An image of the Feature to Raster Tool
An image showing river segments as pixels
What was once vector data is now converted into a raster with river segments at one-pixel wide.

Sometimes ArcMap is buggy when it comes to the Feature to Raster tool. If you encounter problems, you may want to try Polyline to Raster or Polygon to Raster, depending on your situation.

Open the Reclassify tool and load the river raster file as your Input Raster. You will not need a reclass table for this simple conversion. Instead, you can enter the values manually in the Reclassification fields. Under New values, enter 10 where the Old values are 10. Under New values, enter a 1 where the Old values are NoData. Save the file to your working folder. Leave all other settings as default and click OK.

An image of the Reclassify tool

The result will be a new raster layer where rivers have a pixel value of 10, and all other areas have a value of 1.

An image of the river cost added to ArcMap
In this image, the areas representing the rivers are one-pixel wide. You may need to zoom in to see them. Click to view a larger image.

Skill Drill: Converting the Hydrography Features to Cost Surface Models

You will repeat the same steps for the NHD waterbodies and NHD areas layers. Start by adding a cost field to each and populating the field with a value of 10. Again, you will use the Feature to Raster tool. Don’t forget to set the Output cell size to match the DEM. Use the Reclassify tool to remove NoData values and convert them to values of 1.

An image of the NHD Areas cost layer.
In this image, the NHD rivers, areas, and water bodies have been converted from vector to raster data. Each should have pixel values that are either 1 or 10. If you have not done so already, take the time to clean up your Table of Contents. Remove any unnecessary layers to avoid clutter.

Skill Drill: Using the Con Function to Combine Hydrography Layers

When you are done, you should have a total of three cost surface models, one for the NHD waterbodies, the NHD areas, and the rivers. However, you want one cost surface model representing the relative cost related to hydrography. To do this, you will have to use the Con function in Raster Calculator to combine the three layers that water features have a value of 10 and all other areas have a value of 1.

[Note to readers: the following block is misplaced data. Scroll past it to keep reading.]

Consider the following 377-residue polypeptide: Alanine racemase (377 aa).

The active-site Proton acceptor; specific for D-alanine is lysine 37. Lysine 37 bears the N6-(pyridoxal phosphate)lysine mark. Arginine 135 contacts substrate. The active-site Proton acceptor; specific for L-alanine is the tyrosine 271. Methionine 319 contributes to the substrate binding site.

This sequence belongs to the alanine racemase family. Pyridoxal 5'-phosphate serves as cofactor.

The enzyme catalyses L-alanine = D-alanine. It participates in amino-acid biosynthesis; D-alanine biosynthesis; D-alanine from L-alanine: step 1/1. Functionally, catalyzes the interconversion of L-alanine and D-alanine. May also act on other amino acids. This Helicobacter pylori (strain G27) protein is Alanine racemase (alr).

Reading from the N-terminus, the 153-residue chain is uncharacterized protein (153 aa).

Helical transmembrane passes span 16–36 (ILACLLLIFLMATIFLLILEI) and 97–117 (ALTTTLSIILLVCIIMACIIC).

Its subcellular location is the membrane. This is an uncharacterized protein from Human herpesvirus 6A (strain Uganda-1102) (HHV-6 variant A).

The Con function evaluates each pixel in a raster for a specific condition. If the condition is true, it will receive one value. If the condition is false, it will receive another value. In this instance, the Con function will check to see if the pixels in each dataset have a value of 10. If so, the pixels in the output raster will also receive a value of 10. Otherwise, the Con function assigns a value of 1. The Con function uses the following structure:
Con(in_conditional_raster, true_raster, {false_raster})
In this instance, you need to create a compound conditional statement separated by an OR operator to account for multiple raster datasets. Open the Raster Calculator. If you will recall from previous courses, you can find this tool in the Map Algebra toolbox under Spatial Analyst Tools. Enter the following function in the Raster Calculator:

Con(("water_area_cost.img" == 10) | ( "water_body_cost.img" == 10) | ("rivers_cost.img" == 10),10,1)

Name the output “Hydrography_cost.img.” The result will be a single raster layer that combines the NHD waterbodies, the NHD areas, and the rivers. Once you have completed this section, you should have a single cost surface model representing the relative cost or likelihood, on a scale of 1 through 10, that this species will traverse each pixel based on the presence of water features. In the image below, the four cost surface models you will need are displayed along with the Orick and den locations layers. Take a moment to clean up your Table of Contents. Remove unnecessary layers to avoid clutter and confusion and save your map document. In the next few steps, you will only need your cost surface models, the den locations, and the town of Orick.

An image of the hydrography cost layer